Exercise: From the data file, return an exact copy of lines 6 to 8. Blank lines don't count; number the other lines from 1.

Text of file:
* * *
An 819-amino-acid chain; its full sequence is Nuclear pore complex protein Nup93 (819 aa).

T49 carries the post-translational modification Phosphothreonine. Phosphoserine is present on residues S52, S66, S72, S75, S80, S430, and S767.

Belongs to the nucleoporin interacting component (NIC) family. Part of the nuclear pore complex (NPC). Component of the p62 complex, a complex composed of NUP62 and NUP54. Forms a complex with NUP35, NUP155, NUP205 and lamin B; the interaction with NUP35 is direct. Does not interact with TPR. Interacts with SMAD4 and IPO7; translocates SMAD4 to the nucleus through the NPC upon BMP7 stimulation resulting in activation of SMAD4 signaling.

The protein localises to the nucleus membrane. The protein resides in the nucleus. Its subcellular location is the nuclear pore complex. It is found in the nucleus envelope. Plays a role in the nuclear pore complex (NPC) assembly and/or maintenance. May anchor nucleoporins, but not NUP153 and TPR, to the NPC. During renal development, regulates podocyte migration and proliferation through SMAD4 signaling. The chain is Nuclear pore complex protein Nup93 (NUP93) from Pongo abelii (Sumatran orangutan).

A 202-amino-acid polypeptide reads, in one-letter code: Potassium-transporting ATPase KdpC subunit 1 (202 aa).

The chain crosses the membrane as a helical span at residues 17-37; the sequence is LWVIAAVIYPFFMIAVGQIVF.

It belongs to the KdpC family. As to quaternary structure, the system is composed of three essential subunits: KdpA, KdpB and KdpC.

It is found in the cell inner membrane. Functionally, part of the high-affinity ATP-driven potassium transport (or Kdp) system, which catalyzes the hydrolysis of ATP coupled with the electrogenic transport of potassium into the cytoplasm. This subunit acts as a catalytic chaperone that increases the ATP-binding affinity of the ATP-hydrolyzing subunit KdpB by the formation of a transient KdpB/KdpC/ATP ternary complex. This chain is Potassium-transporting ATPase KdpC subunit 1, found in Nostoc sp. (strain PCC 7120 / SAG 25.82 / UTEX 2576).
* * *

The chain crosses the membrane as a helical span at residues 17-37; the sequence is LWVIAAVIYPFFMIAVGQIVF.

It belongs to the KdpC family. As to quaternary structure, the system is composed of three essential subunits: KdpA, KdpB and KdpC.

It is found in the cell inner membrane. Functionally, part of the high-affinity ATP-driven potassium transport (or Kdp) system, which catalyzes the hydrolysis of ATP coupled with the electrogenic transport of potassium into the cytoplasm. This subunit acts as a catalytic chaperone that increases the ATP-binding affinity of the ATP-hydrolyzing subunit KdpB by the formation of a transient KdpB/KdpC/ATP ternary complex. This chain is Potassium-transporting ATPase KdpC subunit 1, found in Nostoc sp. (strain PCC 7120 / SAG 25.82 / UTEX 2576).